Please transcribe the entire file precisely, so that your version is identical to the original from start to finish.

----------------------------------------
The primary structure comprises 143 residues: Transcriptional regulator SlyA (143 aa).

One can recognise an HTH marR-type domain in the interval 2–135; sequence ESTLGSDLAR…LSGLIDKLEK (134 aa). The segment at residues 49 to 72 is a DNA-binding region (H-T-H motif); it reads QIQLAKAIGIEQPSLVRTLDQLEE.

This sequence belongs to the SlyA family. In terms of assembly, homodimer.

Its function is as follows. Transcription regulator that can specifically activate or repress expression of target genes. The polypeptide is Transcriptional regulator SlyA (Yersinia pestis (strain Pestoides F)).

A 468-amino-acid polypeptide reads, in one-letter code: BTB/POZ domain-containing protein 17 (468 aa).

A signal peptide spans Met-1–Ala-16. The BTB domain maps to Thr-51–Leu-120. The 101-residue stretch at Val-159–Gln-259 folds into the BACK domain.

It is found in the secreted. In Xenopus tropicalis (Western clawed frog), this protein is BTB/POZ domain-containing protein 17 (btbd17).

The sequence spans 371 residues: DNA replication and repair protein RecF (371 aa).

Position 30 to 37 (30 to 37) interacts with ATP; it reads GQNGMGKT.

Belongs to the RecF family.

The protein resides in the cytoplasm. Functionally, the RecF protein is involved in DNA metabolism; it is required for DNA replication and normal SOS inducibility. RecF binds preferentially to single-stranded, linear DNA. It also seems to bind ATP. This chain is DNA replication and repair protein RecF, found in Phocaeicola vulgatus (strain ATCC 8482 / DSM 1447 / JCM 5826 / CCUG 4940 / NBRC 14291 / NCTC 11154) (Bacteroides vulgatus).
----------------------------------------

The primary structure comprises 143 residues: Transcriptional regulator SlyA (143 aa).

One can recognise an HTH marR-type domain in the interval 2–135; sequence ESTLGSDLAR…LSGLIDKLEK (134 aa). The segment at residues 49 to 72 is a DNA-binding region (H-T-H motif); it reads QIQLAKAIGIEQPSLVRTLDQLEE.

This sequence belongs to the SlyA family. In terms of assembly, homodimer.

Its function is as follows. Transcription regulator that can specifically activate or repress expression of target genes. The polypeptide is Transcriptional regulator SlyA (Yersinia pestis (strain Pestoides F)).

A 468-amino-acid polypeptide reads, in one-letter code: BTB/POZ domain-containing protein 17 (468 aa).

A signal peptide spans Met-1–Ala-16. The BTB domain maps to Thr-51–Leu-120. The 101-residue stretch at Val-159–Gln-259 folds into the BACK domain.

It is found in the secreted. In Xenopus tropicalis (Western clawed frog), this protein is BTB/POZ domain-containing protein 17 (btbd17).

The sequence spans 371 residues: DNA replication and repair protein RecF (371 aa).

Position 30 to 37 (30 to 37) interacts with ATP; it reads GQNGMGKT.

Belongs to the RecF family.

The protein resides in the cytoplasm. Functionally, the RecF protein is involved in DNA metabolism; it is required for DNA replication and normal SOS inducibility. RecF binds preferentially to single-stranded, linear DNA. It also seems to bind ATP. This chain is DNA replication and repair protein RecF, found in Phocaeicola vulgatus (strain ATCC 8482 / DSM 1447 / JCM 5826 / CCUG 4940 / NBRC 14291 / NCTC 11154) (Bacteroides vulgatus).